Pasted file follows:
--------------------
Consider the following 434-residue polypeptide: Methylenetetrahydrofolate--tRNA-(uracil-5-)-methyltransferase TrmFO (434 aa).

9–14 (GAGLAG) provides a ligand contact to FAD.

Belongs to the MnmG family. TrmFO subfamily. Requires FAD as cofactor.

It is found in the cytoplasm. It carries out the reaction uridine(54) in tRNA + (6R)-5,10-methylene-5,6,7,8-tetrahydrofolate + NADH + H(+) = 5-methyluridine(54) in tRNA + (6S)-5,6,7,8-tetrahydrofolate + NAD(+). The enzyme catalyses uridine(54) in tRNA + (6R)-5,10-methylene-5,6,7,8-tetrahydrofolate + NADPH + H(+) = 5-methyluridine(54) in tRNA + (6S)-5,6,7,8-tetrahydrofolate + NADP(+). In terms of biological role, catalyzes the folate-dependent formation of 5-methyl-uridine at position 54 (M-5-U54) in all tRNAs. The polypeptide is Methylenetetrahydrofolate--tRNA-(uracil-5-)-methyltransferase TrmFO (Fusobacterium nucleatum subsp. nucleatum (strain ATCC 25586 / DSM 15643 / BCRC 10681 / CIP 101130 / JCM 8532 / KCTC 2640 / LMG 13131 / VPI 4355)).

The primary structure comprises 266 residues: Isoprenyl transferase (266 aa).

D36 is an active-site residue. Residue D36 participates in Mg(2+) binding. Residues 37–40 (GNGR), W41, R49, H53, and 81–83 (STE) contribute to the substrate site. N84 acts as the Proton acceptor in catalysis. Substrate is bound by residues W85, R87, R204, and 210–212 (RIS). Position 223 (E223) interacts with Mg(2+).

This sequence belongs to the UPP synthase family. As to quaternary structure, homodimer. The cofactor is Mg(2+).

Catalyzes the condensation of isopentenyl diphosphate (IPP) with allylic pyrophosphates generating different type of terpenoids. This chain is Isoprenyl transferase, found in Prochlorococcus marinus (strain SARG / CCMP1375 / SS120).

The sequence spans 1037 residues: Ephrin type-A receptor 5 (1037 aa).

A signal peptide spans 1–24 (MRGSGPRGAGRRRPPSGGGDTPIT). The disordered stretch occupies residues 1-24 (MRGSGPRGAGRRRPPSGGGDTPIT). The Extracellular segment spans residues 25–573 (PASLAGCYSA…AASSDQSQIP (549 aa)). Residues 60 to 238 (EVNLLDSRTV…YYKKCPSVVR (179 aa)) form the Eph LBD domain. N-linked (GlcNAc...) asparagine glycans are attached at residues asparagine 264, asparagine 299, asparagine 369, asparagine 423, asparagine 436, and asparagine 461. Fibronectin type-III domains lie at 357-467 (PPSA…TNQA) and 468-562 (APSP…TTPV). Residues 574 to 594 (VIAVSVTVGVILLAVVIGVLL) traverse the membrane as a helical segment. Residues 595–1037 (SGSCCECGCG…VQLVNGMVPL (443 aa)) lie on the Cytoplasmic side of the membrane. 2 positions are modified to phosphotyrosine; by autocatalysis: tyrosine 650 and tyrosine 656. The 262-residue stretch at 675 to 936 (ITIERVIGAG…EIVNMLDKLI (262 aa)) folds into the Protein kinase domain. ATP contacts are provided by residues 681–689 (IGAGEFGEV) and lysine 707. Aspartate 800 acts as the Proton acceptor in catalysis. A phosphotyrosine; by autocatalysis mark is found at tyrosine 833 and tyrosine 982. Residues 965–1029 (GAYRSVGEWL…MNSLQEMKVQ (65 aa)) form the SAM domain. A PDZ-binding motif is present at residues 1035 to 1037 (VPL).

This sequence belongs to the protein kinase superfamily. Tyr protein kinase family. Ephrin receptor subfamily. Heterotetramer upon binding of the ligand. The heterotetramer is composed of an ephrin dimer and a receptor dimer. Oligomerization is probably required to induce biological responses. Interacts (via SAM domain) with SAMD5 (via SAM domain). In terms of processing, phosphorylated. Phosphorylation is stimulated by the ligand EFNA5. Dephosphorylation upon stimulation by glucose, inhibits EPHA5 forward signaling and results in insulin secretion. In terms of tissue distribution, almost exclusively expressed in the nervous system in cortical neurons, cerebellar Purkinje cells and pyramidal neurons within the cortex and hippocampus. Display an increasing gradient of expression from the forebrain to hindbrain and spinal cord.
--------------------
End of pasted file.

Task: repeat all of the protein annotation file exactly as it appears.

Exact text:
Consider the following 434-residue polypeptide: Methylenetetrahydrofolate--tRNA-(uracil-5-)-methyltransferase TrmFO (434 aa).

9–14 (GAGLAG) provides a ligand contact to FAD.

Belongs to the MnmG family. TrmFO subfamily. Requires FAD as cofactor.

It is found in the cytoplasm. It carries out the reaction uridine(54) in tRNA + (6R)-5,10-methylene-5,6,7,8-tetrahydrofolate + NADH + H(+) = 5-methyluridine(54) in tRNA + (6S)-5,6,7,8-tetrahydrofolate + NAD(+). The enzyme catalyses uridine(54) in tRNA + (6R)-5,10-methylene-5,6,7,8-tetrahydrofolate + NADPH + H(+) = 5-methyluridine(54) in tRNA + (6S)-5,6,7,8-tetrahydrofolate + NADP(+). In terms of biological role, catalyzes the folate-dependent formation of 5-methyl-uridine at position 54 (M-5-U54) in all tRNAs. The polypeptide is Methylenetetrahydrofolate--tRNA-(uracil-5-)-methyltransferase TrmFO (Fusobacterium nucleatum subsp. nucleatum (strain ATCC 25586 / DSM 15643 / BCRC 10681 / CIP 101130 / JCM 8532 / KCTC 2640 / LMG 13131 / VPI 4355)).

The primary structure comprises 266 residues: Isoprenyl transferase (266 aa).

D36 is an active-site residue. Residue D36 participates in Mg(2+) binding. Residues 37–40 (GNGR), W41, R49, H53, and 81–83 (STE) contribute to the substrate site. N84 acts as the Proton acceptor in catalysis. Substrate is bound by residues W85, R87, R204, and 210–212 (RIS). Position 223 (E223) interacts with Mg(2+).

This sequence belongs to the UPP synthase family. As to quaternary structure, homodimer. The cofactor is Mg(2+).

Catalyzes the condensation of isopentenyl diphosphate (IPP) with allylic pyrophosphates generating different type of terpenoids. This chain is Isoprenyl transferase, found in Prochlorococcus marinus (strain SARG / CCMP1375 / SS120).

The sequence spans 1037 residues: Ephrin type-A receptor 5 (1037 aa).

A signal peptide spans 1–24 (MRGSGPRGAGRRRPPSGGGDTPIT). The disordered stretch occupies residues 1-24 (MRGSGPRGAGRRRPPSGGGDTPIT). The Extracellular segment spans residues 25–573 (PASLAGCYSA…AASSDQSQIP (549 aa)). Residues 60 to 238 (EVNLLDSRTV…YYKKCPSVVR (179 aa)) form the Eph LBD domain. N-linked (GlcNAc...) asparagine glycans are attached at residues asparagine 264, asparagine 299, asparagine 369, asparagine 423, asparagine 436, and asparagine 461. Fibronectin type-III domains lie at 357-467 (PPSA…TNQA) and 468-562 (APSP…TTPV). Residues 574 to 594 (VIAVSVTVGVILLAVVIGVLL) traverse the membrane as a helical segment. Residues 595–1037 (SGSCCECGCG…VQLVNGMVPL (443 aa)) lie on the Cytoplasmic side of the membrane. 2 positions are modified to phosphotyrosine; by autocatalysis: tyrosine 650 and tyrosine 656. The 262-residue stretch at 675 to 936 (ITIERVIGAG…EIVNMLDKLI (262 aa)) folds into the Protein kinase domain. ATP contacts are provided by residues 681–689 (IGAGEFGEV) and lysine 707. Aspartate 800 acts as the Proton acceptor in catalysis. A phosphotyrosine; by autocatalysis mark is found at tyrosine 833 and tyrosine 982. Residues 965–1029 (GAYRSVGEWL…MNSLQEMKVQ (65 aa)) form the SAM domain. A PDZ-binding motif is present at residues 1035 to 1037 (VPL).

This sequence belongs to the protein kinase superfamily. Tyr protein kinase family. Ephrin receptor subfamily. Heterotetramer upon binding of the ligand. The heterotetramer is composed of an ephrin dimer and a receptor dimer. Oligomerization is probably required to induce biological responses. Interacts (via SAM domain) with SAMD5 (via SAM domain). In terms of processing, phosphorylated. Phosphorylation is stimulated by the ligand EFNA5. Dephosphorylation upon stimulation by glucose, inhibits EPHA5 forward signaling and results in insulin secretion. In terms of tissue distribution, almost exclusively expressed in the nervous system in cortical neurons, cerebellar Purkinje cells and pyramidal neurons within the cortex and hippocampus. Display an increasing gradient of expression from the forebrain to hindbrain and spinal cord.